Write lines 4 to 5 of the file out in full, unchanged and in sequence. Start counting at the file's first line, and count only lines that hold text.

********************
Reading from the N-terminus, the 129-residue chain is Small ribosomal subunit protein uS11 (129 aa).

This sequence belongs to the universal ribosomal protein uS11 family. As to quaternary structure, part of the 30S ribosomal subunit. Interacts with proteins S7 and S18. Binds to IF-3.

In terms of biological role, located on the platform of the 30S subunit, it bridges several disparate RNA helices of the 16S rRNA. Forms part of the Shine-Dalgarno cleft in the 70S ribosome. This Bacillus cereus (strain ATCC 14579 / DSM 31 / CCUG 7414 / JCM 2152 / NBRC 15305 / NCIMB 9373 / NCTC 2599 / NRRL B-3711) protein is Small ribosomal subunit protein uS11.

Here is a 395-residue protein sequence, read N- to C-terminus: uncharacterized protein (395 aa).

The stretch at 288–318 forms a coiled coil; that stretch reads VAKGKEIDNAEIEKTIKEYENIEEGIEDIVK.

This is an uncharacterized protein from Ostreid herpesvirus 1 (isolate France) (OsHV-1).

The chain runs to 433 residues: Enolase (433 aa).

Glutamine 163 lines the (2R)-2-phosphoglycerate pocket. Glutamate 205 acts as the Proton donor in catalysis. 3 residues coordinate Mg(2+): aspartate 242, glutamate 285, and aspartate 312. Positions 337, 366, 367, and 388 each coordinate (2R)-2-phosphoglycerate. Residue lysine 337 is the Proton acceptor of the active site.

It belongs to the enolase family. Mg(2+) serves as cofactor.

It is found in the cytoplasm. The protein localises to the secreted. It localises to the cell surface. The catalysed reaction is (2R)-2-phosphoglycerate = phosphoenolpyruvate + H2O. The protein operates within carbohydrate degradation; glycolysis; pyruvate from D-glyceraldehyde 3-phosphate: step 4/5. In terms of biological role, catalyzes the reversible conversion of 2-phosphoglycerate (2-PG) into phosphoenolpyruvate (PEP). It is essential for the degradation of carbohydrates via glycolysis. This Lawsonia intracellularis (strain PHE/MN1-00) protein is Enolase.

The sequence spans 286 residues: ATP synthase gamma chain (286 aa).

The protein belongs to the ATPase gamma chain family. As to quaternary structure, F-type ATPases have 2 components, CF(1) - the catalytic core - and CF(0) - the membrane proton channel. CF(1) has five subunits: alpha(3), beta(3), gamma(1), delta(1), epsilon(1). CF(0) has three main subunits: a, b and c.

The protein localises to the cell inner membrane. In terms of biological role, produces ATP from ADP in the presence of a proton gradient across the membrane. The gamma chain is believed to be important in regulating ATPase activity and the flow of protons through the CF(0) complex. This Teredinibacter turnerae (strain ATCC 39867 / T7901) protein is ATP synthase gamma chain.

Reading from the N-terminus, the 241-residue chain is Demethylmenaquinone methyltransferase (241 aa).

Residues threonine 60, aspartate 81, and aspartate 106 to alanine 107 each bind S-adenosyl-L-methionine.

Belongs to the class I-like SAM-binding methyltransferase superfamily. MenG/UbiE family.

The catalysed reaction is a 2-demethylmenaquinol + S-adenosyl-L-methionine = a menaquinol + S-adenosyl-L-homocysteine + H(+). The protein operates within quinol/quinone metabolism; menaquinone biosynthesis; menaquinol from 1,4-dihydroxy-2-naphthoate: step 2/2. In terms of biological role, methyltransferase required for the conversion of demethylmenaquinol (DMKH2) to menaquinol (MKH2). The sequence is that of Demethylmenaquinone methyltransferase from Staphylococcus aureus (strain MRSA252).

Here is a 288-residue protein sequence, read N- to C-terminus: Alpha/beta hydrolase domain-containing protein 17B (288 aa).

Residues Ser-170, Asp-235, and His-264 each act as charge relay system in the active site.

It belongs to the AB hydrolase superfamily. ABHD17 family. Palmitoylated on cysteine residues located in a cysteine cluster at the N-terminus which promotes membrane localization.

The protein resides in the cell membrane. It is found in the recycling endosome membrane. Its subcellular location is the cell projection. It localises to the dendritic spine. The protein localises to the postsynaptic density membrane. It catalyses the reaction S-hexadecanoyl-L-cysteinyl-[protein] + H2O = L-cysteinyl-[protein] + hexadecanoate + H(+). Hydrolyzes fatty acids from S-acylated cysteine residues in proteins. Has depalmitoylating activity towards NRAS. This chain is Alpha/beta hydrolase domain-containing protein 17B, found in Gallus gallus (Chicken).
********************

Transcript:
Here is a 395-residue protein sequence, read N- to C-terminus: uncharacterized protein (395 aa).

The stretch at 288–318 forms a coiled coil; that stretch reads VAKGKEIDNAEIEKTIKEYENIEEGIEDIVK.